News / Arts & Entertainment

Music Played Key Role in US Civil Rights Movement

Aretha Franklin performs at Radio City Music Hall in New York, Mar. 21, 2008.
Aretha Franklin performs at Radio City Music Hall in New York, Mar. 21, 2008.
Richard Paul
For all its unity of purpose, there were many divisions in the civil rights movement. One of the most stark divisions played out in the music that urged the movement forward.

 Richard Paul's report on Civil Rights Music
Richard Paul's report on Civil Rights Musici
|| 0:00:00
...    
🔇
X

When we think about the civil rights struggle in the United States, a tune called “Freedom Song” comes to mind.  It was the type of music you could expect to hear at the civil rights movement’s mass meetings and protest rallies.  
 
“It was usually based musically in the spiritual tradition," said Suzanne Smith, author of Dancing In The Street: Motown and the Cultural Politics of Detroit. "But the lyrics often reflected the exact situation that the activists were confronting at that moment. If they were arrested at a rally, they would often sing the songs in jail to keep their spirits up.”
 
A song called "Oh Prichett, Oh Kelly" that was written in the Albany, Georgia, jail refers to police chief Pritchett and Mayor Kelly.
 
“Singing together in a group helps to, I think remind people that they are not alone,” Smith said.
 
Most of the original fighters in the civil rights movement were based in the church, so their songs were a lot like church hymns.
 
The tunes were often hymn tunes and the style of singing conformed to the style of praying in the mainline African-American churches, often relying on call and response.
 
“The act of call and response creates the sense of community that is quite different than even just singing a song together as one," said Smith. "They would maybe be feeling defeated, or feeling afraid, and that call and response -- and that sense that they were in a room full of people all singing together -- gave them strength.”
 
But these iconic freedom songs did not remain the sole anthems of the civil rights movement. Even as people prepared for the March On Washington, the ground was shifting. There were new voices that, instead of praying for equality, were demanding respect.  
 
Aretha Franklin’s “Respect”, a pop song with a deeper meaning, became very important in the civil rights movement.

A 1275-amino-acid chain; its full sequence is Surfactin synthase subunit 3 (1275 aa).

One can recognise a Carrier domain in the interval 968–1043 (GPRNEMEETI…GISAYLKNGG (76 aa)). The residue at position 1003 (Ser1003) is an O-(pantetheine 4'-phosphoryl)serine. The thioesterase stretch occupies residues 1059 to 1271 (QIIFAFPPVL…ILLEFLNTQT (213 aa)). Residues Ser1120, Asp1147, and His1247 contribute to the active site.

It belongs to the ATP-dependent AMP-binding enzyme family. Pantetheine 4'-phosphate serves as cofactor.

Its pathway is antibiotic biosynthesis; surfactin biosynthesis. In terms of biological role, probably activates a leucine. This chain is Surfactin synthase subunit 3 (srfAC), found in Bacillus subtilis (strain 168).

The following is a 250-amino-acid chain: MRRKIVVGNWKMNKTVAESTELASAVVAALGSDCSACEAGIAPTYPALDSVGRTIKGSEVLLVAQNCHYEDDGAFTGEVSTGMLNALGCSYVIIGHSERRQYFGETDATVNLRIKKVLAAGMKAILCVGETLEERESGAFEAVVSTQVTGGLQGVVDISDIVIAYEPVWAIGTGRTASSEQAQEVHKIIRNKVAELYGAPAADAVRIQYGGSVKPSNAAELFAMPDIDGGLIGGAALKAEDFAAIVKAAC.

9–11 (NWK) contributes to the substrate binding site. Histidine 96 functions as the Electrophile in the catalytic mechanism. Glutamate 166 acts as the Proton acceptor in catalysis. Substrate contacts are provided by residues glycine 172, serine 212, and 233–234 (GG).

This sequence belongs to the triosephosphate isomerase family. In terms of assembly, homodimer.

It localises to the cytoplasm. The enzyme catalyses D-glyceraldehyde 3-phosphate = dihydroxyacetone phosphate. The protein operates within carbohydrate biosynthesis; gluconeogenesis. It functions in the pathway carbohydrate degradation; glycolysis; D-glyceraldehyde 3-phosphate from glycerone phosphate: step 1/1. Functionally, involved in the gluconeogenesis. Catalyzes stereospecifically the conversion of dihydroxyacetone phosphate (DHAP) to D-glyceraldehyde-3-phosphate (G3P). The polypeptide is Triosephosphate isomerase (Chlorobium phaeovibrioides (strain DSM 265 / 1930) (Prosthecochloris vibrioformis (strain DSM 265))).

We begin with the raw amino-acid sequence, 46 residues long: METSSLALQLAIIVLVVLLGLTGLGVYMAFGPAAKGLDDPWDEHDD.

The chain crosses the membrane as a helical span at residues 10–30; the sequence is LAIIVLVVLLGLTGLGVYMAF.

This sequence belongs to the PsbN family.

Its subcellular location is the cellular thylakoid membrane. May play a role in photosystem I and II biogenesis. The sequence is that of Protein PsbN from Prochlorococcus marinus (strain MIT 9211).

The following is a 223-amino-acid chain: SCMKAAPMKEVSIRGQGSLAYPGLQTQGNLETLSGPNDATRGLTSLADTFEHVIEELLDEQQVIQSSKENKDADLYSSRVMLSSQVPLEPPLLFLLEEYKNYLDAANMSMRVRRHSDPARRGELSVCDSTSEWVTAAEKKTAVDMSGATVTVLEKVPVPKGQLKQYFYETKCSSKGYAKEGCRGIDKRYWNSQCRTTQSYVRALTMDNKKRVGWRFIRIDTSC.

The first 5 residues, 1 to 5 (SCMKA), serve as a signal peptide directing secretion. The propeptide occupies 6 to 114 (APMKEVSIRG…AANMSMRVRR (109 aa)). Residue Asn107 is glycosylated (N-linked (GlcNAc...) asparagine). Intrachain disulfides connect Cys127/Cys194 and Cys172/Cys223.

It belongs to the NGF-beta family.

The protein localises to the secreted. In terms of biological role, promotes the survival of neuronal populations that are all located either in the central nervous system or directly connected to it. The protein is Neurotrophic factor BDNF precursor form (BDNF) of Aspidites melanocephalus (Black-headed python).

“Activists would write about this. They would say, ‘Rhythm and blues is a weapon.  Listen to ‘Heat Wave,’ listen to ‘Nowhere to Run.’ This music is our tool against oppression,’” Smith said.
 
These new songs, many from the Detroit-based record company Motown, were different from the older freedom songs, both in content and the way they were listened to, according to Smith.
 
“The freedom songs were songs that were experienced as a collective, group experience," she said. "Motown songs were something that you might enjoy with other people, but were often on the radio or at a party and it was a more receptive experience rather than a participatory experience.”
 
The difference in musical style reflected a difference in approach by the old-line and newer civil rights activists. 
 
“The black militants were more wanting to move away from that black church tradition to a degree and move toward a more international view of militancy and revolution," Smith said. "And they saw popular music speaking to that.” 
 
The music of the civil rights era changed as the dissidents themselves changed. 

Also see: VOA's Special Page on Martin Luther King Jr.'s Legacy
 

You May Like

Brutality Eroding IS Financial Support

Director of National Intelligence James Clapper says IS's penchant for publicizing beheadings, other brutal forms of punishment hurts group’s bottom line More

Studies: Climate Change a Factor in Disasters in Syria, California

Studies point to possibility of clear and present dangers from a threat often considered to be far in the future More

Video Afghan Refugees Complain of Harassment in Pakistan

Afghan officials and human rights organizations assert that Pakistani authorities are using deadly attack at school in Peshawar as pretext to push out Afghan refugees More

This forum has been closed.
Comments
     
There are no comments in this forum. Be first and add one

Featured Videos

Your JavaScript is turned off or you have an old version of Adobe's Flash Player. Get the latest Flash player.
Kerry Seeks Assurances of Russian Non-Interference in Ukrainei
X
March 03, 2015 3:11 AM
U.S. Secretary of State John Kerry has told his Russian counterpart, Sergei Lavrov, that his country could face further consequences to what he called its “already strained economy” if Moscow does not fully comply with a cease-fire in Ukraine. The two met, on Monday, on the sidelines of a U.N. Human Rights Council meeting in Geneva, where Kerry outlined human rights violations in Russian-annexed Crimea and eastern Ukraine. VOA State Department correspondent Pam Dockins reports from Geneva.
Video

Video Kerry Seeks Assurances of Russian Non-Interference in Ukraine

U.S. Secretary of State John Kerry has told his Russian counterpart, Sergei Lavrov, that his country could face further consequences to what he called its “already strained economy” if Moscow does not fully comply with a cease-fire in Ukraine. The two met, on Monday, on the sidelines of a U.N. Human Rights Council meeting in Geneva, where Kerry outlined human rights violations in Russian-annexed Crimea and eastern Ukraine. VOA State Department correspondent Pam Dockins reports from Geneva.